VerdictArguably National Treasure should never have been discovered in the first place, it's a disappointing, forgettable re-hash of plenty of better movies with better stories and more adventure. It is a poor-man's Indy. With all that said, it is entertaining for its runtime and if you don't mind the familiarity of almost every single sequence then you are likely to enjoy it for the most part. On Blu-ray the movie comes across with a decent video presentation and a superior aural rendition, along with a nice selection of extras, warranting your making it an addition to your collection, if you enjoyed the movie, that is. Newcomers should beware and be prepared to forgive, Indy this is not.
PictureNational Treasure comes to Blu-ray presented with a superior 1080p High Definition video rendition in the movie's original theatrical aspect ratio of 2.35:1 widescreen. The picture has superb clarity and excellent detail throughout, with very little noticeable softness, no signs of defects and very little grain indeed. The colour palette is reasonably broad, with a few nice daytime sequences that showcase gorgeous blue skies and deep greenery. The darker crypt-orientated scenes remain reasonably solid, the setting extremely dusty, which does allow for some negligible grain, although for the most part they also look pretty acceptable. Whilst not a spectacular presentation, the likes of which you could use to showcase off your Home Entertainment equipment, it is still pretty special and clearly superior to the SD-DVD alternative.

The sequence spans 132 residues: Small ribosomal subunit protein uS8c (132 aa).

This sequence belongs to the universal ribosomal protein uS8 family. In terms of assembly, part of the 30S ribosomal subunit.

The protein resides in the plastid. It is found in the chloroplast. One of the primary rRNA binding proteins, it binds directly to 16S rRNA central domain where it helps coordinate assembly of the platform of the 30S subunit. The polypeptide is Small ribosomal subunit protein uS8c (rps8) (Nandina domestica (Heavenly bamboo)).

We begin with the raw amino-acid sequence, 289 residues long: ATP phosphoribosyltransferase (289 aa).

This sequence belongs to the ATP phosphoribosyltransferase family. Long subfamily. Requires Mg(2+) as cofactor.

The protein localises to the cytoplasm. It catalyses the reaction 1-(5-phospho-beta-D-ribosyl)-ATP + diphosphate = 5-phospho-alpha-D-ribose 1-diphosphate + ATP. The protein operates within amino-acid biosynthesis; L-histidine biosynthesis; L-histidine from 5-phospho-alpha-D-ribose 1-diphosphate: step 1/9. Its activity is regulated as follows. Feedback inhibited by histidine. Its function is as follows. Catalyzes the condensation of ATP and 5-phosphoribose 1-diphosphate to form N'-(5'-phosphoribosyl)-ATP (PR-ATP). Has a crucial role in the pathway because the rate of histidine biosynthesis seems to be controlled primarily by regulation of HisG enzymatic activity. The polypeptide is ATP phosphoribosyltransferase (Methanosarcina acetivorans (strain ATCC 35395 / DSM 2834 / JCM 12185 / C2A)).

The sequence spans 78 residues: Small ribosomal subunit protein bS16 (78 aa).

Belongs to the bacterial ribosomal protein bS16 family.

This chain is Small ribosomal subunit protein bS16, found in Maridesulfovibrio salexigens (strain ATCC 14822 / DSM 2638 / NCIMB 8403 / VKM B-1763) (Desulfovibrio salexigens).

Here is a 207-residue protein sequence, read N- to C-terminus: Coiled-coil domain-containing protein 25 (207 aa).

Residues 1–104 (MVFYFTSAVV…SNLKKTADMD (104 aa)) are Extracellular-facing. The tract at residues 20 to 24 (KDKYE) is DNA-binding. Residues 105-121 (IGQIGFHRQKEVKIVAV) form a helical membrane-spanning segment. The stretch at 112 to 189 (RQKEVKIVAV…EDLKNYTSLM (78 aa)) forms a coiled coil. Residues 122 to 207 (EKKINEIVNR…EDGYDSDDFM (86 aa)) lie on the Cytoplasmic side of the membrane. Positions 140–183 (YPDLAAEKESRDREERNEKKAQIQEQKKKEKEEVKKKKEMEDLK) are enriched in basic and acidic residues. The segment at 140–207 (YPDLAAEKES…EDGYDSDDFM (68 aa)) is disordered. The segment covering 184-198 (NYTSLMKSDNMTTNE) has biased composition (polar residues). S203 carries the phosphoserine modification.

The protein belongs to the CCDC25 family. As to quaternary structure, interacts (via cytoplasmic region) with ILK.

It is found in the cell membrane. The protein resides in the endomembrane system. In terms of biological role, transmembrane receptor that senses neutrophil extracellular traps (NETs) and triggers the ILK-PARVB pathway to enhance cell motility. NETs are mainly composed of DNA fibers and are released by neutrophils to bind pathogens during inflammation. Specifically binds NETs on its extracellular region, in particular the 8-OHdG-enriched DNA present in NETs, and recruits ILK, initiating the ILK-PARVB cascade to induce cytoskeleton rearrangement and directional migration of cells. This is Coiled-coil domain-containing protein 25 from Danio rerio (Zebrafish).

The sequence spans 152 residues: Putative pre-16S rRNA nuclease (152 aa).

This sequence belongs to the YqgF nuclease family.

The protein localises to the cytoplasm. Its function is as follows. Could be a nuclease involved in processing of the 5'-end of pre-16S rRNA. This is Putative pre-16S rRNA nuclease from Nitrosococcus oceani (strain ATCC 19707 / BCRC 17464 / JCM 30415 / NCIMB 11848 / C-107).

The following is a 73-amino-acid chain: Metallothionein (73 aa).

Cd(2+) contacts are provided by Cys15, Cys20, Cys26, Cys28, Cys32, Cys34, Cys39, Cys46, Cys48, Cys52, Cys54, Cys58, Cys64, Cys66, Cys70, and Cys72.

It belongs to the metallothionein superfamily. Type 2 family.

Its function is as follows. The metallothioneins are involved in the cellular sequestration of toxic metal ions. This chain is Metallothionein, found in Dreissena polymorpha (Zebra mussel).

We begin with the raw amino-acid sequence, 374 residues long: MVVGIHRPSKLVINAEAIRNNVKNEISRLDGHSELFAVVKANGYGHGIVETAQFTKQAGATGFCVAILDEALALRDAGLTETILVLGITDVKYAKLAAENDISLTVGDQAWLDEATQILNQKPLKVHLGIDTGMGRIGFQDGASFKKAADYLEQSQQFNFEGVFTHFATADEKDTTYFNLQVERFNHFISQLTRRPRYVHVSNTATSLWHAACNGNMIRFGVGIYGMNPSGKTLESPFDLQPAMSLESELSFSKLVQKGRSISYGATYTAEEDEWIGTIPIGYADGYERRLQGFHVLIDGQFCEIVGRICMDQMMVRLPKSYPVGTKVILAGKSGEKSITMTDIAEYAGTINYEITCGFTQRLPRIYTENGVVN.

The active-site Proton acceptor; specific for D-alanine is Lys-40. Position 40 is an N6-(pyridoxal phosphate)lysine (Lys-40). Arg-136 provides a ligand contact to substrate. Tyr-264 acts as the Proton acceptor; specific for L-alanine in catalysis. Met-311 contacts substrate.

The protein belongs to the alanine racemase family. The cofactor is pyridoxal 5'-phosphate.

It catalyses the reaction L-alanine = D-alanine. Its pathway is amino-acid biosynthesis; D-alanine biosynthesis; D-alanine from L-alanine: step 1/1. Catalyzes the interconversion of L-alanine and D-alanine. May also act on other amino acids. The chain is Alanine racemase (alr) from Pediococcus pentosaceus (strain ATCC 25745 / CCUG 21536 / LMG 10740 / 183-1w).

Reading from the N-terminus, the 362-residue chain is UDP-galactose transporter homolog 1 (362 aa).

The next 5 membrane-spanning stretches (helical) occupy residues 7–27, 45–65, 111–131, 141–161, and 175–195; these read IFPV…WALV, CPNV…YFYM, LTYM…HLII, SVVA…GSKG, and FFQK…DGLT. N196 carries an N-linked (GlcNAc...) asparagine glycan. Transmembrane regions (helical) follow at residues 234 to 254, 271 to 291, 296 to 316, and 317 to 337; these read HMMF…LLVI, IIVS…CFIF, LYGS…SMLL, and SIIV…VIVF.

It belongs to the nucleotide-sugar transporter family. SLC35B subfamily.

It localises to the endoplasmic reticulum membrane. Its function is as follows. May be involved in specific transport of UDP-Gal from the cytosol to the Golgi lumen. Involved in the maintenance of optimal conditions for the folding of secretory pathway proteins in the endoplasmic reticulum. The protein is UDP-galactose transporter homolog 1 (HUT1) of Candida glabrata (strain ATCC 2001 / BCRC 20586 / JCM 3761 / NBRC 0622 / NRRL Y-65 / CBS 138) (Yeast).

SoundThe movie comes complete with a superb uncompressed PCM 5.1 track that pulls no punches. Dialogue, whether the whispering of discoveries or the shouting for help, comes across crisply and clearly, predominantly across the fronts and centre channels. Effects range from the smaller ambient touches that create a suitably environment for the proceedings, to some minor explosive sequences and gunshots, which are given good dynamic presentation across the surrounds. The score is a little over-the-top (often giving the impression that the on-screen action is more exciting than it clearly is) but probably represents the best aspect of what is already a superior aural presentation.
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